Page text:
Intelligent vehicles tested across European roads

Intelligent vehicles tested across European roads

The euroFOT consortium, made up of 28 academia and industry actors, will scientifically test and evaluate the impact of 8 advanced driver assistance systems on safety, efficiency and driver comfort. Specifically, the partners are going to test lateral and longitudinal control systems that warn drivers of potential side- and front-end collisions. The partners pointed out that other advanced in-vehicle systems like the Curve speed warning and Fuel efficiency adviser, as well as the Human machine interaction with navigation systems, will also be evaluated in time.

Starting in 2010 and lasting for about 1 year, more than 1 500 vehicles from different European car brands equipped with intelligent in-vehicle systems will drive around Europe in order to collect the necessary information. The test centres will be in Gothenburg (Sweden), Turin (Italy), Paris (France) and the German cities of Munich, Wolfsburg, Aachen-Cologne, Sindelfingen and Ingolstadt.

'This is the first of its kind, [a] large-scale field operational test that is carried out across brands in Europe,' said Aria Etemad, project coordinator of euroFOT.

For his part, ERTICO-ITS Europe's Maxime Flament said: 'Car dealers and fleet owners across Europe are currently recruiting the drivers that will take part in this experiment.' Responsible for the coordination of the various vehicle centres, Dr Flament added: 'At the same time, the vehicle operation centres are getting ready to prepare each vehicle for a one-year-long advanced data collection.'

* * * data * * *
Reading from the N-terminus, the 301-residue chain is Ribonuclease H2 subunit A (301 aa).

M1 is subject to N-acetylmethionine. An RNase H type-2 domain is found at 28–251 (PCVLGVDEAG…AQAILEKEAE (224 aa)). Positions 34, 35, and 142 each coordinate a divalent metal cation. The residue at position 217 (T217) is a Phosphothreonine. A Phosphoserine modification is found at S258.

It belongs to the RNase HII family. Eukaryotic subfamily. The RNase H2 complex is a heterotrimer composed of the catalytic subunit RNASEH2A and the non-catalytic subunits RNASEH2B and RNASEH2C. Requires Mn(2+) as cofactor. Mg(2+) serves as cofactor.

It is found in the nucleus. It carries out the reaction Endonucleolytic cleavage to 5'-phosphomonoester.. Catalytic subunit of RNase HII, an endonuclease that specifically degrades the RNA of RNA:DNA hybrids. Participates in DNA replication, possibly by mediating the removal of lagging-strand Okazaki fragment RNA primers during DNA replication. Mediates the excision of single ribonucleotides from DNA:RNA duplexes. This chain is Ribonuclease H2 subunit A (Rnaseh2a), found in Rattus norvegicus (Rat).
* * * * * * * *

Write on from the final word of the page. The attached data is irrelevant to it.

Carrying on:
The partners said the project will increase understanding and provide indications based on scientific data about the real benefits of the intelligent in-vehicle systems that are currently available on the market. The results of the field test will also lead to improved and informed decision making, they added.

Researchers participating in euroFOT presented specific plans and methodology used for the project at the World Congress on Intelligent Transportation Systems in Stockholm, Sweden, in late September.

The companies taking part in the euroFOT project are Sweden's Volvo Cars and Volvo Trucks, Italy's Fiat, and Germany's Volkswagen, BMW, MAN and Audi. The non-profit organisation CEESAR (France) is also a participant.

Volvo Cars, for instance, will provide 100 Volvo V70 and XC70 cars equipped with technology that monitors the driver's behaviour.

'This helps us to better understand the interaction between driver, car and the traffic environment. The interface between human and machine (HMI) is one of our key research areas,' said Jan Ivarsson, head of Safety Strategy at Volvo Cars. 'All instruments and functions must be easy to understand and use. It is vital that new information and support technology in our cars is designed and coordinated in the right way. The information must help the driver without stealing attention.'


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